November Chapter Meeting – Animal Tracking in Texas

Bobcat tracks. Photo courtesy of Jonah Evans, Texas Parks & Wildlife

Animal Tracking in Texas
Wednesday, November 4 — 7 pm

Heidi Bailey, Wildlife Biologist, Texas Parks & Wildlife

Zoom link

All animals, from the lowliest bugs to the biggest mammals, leave some sort of sign of their passing through.  Being able to identify and interpret animal tracks and sign allows new insight into the (often secretive) world of animals and their behavior.  If you’ve ever wondered “What made that track?” or “What was that animal doing when it made that?”, then this will be a good introduction to the art and science of tracking.

Heidi Bailey catching a fish. Photo courtesy of Texas Parks & Wildlife Magazine.

Heidi Bailey is the TPWD Regulatory Wildlife Biologist for four counties in the middle Post Oak Savannah Ecoregion. She graduated from Summa Cum Laude from Texas A&M University in 1995 with a degree in Animal Science.  Heidi started with the Texas Parks and Wildlife Department back in 1999 after stints as a horse trainer, ranch hand, and assistant feedlot manager, among others. As a biologist her responsibilities include conducting wildlife censuses, providing technical guidance to landowners/managers and hunters, preparing management plans, conducting outreach programs and hunts, wildlife disease monitoring, and performing habitat management and restoration activities.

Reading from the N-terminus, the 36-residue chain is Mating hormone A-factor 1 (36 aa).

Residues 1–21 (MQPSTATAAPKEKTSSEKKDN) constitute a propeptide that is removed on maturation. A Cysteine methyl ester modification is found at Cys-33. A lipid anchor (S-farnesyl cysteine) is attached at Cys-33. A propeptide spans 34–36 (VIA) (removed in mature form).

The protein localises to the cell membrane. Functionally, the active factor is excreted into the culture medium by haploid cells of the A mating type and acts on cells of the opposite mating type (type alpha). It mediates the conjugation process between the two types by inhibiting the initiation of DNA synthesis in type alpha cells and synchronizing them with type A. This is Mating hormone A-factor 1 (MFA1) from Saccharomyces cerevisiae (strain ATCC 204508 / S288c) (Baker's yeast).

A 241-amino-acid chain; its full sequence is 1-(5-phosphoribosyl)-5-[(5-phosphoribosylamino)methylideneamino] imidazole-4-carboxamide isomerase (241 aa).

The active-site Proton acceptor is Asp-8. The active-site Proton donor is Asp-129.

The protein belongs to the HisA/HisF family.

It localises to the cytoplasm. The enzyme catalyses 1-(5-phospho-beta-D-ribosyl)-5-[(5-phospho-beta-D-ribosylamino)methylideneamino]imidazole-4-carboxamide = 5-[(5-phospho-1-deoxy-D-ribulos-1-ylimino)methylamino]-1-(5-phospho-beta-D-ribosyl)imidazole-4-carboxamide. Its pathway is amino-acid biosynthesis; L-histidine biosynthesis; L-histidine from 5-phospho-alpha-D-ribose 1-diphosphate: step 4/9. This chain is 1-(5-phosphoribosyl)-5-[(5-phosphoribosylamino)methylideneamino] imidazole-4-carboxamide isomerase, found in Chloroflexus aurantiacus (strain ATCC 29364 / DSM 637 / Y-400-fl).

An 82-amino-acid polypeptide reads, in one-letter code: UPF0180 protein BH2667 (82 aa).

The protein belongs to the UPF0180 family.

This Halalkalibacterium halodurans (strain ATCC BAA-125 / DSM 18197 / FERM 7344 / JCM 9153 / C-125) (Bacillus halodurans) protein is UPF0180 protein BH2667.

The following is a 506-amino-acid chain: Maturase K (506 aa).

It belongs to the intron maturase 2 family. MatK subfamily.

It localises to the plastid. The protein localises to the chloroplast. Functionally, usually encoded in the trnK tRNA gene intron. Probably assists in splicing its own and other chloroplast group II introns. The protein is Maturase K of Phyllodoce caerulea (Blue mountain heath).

Heidi Bailey participating in a controlled burn. Photo courtesy of Heidi Bailey.

Heidi is one of the top wildlife trackers within TPWD and has received Level 3 Track and Sign Interpreter certifications in two regions of the U.S. from CyberTracker International.  Besides tracking, her other passions within the job are prescribed fire and native range restoration and enhancement.  She has conducted prescribed burns across the state and considers educating landowners about the benefits of fire a top priority.  Likewise, she actively works to promote the eradication of exotic pasture grasses and the restoration of native grasses and forbs.  When she is not working she enjoys windsurfing, fly-fishing, hog hunting, running, competing in triathlons, and cooking “if it don’t hurt going down it’s no good” Tex-Mex food.

Basic App

iTrack Wildlife app that Jonah Evan, Heidi’s colleague created. Photo courtesy of Jonah Evans, Texas Parks & Wildlife.


You will need to sign in with both first and last names for your AT to be counted.

Announcements begin at 7 pm. Speaker begins at approximately 7:30 pm.

If you’re not familiar with Zoom, arrive 6:45 pm to set your audio levels and learn the system.

Comments are closed.